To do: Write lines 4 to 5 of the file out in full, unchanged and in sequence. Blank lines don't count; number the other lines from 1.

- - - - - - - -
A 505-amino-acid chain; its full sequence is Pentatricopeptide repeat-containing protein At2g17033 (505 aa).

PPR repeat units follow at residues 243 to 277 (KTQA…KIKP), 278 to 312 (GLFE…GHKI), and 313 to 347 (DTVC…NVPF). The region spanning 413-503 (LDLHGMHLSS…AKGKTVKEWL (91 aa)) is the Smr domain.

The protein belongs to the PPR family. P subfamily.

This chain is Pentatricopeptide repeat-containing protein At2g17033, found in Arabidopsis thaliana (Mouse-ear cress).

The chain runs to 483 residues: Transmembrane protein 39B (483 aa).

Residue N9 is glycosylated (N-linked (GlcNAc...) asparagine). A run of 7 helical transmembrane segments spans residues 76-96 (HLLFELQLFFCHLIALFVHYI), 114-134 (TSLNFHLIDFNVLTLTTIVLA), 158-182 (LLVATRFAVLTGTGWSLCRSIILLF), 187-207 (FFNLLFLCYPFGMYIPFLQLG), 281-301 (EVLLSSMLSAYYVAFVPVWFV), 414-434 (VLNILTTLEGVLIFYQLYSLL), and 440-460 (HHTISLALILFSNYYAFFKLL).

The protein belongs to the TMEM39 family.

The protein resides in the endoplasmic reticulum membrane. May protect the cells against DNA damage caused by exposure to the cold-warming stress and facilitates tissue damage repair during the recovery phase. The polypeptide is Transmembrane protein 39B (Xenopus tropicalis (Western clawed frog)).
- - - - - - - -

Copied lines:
This chain is Pentatricopeptide repeat-containing protein At2g17033, found in Arabidopsis thaliana (Mouse-ear cress).

The chain runs to 483 residues: Transmembrane protein 39B (483 aa).